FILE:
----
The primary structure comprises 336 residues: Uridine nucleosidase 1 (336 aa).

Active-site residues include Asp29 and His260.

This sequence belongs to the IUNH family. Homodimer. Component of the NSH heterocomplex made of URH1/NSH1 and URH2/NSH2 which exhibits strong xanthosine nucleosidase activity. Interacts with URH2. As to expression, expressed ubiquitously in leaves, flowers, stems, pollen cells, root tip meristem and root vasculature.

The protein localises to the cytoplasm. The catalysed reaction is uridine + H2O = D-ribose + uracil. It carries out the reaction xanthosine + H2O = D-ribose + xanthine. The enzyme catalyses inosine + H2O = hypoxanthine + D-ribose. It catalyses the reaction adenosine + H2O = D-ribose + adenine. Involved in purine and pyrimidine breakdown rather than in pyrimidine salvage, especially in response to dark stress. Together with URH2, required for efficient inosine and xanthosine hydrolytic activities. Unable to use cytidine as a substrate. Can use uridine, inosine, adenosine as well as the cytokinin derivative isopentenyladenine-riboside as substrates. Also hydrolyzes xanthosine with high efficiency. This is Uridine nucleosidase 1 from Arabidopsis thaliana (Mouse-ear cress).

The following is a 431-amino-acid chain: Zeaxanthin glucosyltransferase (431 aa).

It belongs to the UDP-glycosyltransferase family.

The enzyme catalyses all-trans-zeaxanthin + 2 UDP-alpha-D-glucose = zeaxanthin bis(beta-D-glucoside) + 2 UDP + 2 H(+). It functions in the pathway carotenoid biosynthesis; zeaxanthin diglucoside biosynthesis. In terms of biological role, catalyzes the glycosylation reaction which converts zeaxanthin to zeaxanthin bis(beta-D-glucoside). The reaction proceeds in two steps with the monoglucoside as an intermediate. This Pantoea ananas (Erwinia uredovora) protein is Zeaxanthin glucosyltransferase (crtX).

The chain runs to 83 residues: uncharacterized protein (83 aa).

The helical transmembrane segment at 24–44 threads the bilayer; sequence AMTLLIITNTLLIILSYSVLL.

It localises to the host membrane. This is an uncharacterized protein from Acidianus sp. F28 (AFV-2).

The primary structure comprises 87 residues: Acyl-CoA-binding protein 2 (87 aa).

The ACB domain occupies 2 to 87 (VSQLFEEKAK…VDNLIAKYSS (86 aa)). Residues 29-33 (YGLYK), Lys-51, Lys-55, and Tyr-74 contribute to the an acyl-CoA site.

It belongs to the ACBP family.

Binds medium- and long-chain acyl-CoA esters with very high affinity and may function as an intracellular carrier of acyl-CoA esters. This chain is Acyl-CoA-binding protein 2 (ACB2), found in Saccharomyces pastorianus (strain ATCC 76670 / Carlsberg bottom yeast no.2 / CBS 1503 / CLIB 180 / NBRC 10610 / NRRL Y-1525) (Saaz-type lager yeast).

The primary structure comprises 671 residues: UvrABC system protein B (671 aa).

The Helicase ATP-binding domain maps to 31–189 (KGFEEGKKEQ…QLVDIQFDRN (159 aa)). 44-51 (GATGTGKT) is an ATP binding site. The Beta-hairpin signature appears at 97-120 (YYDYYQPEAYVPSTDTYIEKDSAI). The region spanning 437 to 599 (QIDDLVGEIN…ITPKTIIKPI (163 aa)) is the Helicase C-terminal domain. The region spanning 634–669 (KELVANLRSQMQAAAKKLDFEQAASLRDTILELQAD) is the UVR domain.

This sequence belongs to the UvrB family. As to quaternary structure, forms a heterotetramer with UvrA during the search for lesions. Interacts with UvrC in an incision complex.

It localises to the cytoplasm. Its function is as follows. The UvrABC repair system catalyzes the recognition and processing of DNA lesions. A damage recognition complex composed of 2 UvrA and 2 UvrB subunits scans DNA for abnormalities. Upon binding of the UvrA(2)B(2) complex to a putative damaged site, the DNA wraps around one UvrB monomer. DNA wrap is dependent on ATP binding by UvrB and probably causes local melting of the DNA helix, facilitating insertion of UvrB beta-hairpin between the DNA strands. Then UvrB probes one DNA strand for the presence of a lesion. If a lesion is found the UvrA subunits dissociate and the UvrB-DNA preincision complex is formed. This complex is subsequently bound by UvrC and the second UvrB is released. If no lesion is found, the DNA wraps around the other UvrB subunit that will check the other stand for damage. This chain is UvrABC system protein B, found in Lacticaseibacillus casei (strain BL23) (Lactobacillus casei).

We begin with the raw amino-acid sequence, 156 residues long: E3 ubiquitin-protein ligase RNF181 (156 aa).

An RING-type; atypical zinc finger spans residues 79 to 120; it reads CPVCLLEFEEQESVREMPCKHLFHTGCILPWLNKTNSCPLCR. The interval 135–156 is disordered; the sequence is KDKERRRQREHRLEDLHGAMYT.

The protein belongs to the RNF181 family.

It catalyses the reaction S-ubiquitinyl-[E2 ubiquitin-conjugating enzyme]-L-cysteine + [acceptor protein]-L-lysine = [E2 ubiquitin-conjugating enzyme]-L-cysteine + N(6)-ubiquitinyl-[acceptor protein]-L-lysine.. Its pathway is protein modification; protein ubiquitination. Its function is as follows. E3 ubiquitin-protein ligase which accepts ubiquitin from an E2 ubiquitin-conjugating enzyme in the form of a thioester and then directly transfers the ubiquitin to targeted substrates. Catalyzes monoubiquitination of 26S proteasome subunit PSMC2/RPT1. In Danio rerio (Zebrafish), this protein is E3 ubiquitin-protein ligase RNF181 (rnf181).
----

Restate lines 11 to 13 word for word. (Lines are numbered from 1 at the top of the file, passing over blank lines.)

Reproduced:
The primary structure comprises 87 residues: Acyl-CoA-binding protein 2 (87 aa).

The ACB domain occupies 2 to 87 (VSQLFEEKAK…VDNLIAKYSS (86 aa)). Residues 29-33 (YGLYK), Lys-51, Lys-55, and Tyr-74 contribute to the an acyl-CoA site.

It belongs to the ACBP family.